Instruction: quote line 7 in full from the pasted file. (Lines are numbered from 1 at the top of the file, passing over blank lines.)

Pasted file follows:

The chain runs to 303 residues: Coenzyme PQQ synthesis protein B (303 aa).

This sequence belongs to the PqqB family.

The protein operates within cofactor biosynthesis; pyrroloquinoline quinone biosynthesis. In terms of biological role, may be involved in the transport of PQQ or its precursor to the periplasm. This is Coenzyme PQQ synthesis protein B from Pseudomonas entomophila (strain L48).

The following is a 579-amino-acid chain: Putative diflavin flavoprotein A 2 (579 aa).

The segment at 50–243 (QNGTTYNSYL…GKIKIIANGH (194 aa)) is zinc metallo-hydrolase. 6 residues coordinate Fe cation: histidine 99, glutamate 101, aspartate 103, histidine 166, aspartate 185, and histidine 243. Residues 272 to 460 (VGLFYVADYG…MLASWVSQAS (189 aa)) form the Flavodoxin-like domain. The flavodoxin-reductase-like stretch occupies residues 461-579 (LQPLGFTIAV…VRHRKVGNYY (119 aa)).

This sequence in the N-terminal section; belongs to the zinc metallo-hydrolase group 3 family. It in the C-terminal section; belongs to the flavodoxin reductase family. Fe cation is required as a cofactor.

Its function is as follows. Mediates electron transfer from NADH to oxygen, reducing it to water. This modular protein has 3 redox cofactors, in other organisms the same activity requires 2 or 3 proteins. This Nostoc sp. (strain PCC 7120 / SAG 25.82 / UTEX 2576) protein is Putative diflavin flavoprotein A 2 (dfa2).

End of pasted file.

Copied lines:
Its function is as follows. Mediates electron transfer from NADH to oxygen, reducing it to water. This modular protein has 3 redox cofactors, in other organisms the same activity requires 2 or 3 proteins. This Nostoc sp. (strain PCC 7120 / SAG 25.82 / UTEX 2576) protein is Putative diflavin flavoprotein A 2 (dfa2).